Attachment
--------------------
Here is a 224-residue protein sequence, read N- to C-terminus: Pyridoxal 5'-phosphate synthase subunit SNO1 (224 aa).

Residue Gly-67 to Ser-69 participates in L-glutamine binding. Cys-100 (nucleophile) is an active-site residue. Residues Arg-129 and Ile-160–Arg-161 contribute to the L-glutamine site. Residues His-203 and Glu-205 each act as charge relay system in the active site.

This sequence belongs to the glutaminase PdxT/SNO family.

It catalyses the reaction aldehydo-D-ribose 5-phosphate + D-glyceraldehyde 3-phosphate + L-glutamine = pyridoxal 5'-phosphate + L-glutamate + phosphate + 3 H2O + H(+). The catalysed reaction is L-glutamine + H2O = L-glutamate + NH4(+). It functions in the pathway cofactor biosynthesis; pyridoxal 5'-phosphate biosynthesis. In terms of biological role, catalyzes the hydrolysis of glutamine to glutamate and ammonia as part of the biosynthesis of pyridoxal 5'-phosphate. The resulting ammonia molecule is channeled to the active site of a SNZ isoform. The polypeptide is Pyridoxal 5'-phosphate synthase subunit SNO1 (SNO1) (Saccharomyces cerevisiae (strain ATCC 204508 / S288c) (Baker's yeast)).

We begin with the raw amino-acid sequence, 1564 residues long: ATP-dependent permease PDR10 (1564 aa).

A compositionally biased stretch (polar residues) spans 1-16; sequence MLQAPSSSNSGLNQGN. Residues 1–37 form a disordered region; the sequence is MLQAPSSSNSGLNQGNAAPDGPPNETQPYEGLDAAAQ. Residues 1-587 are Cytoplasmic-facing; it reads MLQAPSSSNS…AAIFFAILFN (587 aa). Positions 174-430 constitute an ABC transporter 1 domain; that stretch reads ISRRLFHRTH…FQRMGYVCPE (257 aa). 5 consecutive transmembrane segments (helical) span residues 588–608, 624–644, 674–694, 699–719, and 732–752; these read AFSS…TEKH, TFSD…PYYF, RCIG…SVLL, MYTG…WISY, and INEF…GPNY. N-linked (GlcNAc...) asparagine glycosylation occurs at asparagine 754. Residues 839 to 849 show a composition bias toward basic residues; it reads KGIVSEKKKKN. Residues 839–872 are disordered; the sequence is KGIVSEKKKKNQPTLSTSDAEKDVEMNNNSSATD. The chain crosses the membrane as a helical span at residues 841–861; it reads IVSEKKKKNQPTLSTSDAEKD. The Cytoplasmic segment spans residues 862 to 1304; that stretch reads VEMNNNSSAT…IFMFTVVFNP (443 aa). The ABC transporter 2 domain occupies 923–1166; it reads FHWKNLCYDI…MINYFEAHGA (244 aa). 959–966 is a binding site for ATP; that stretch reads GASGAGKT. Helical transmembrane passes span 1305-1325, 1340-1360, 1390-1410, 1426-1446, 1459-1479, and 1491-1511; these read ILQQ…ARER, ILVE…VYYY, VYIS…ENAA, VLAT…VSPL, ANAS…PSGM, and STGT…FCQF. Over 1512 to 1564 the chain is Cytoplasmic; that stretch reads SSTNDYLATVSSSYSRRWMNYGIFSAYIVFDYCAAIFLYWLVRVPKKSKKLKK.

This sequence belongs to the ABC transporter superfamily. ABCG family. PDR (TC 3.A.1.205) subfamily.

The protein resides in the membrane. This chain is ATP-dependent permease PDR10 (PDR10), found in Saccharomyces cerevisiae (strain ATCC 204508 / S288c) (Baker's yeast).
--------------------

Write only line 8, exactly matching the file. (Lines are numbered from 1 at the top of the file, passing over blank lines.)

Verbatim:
The protein resides in the membrane. This chain is ATP-dependent permease PDR10 (PDR10), found in Saccharomyces cerevisiae (strain ATCC 204508 / S288c) (Baker's yeast).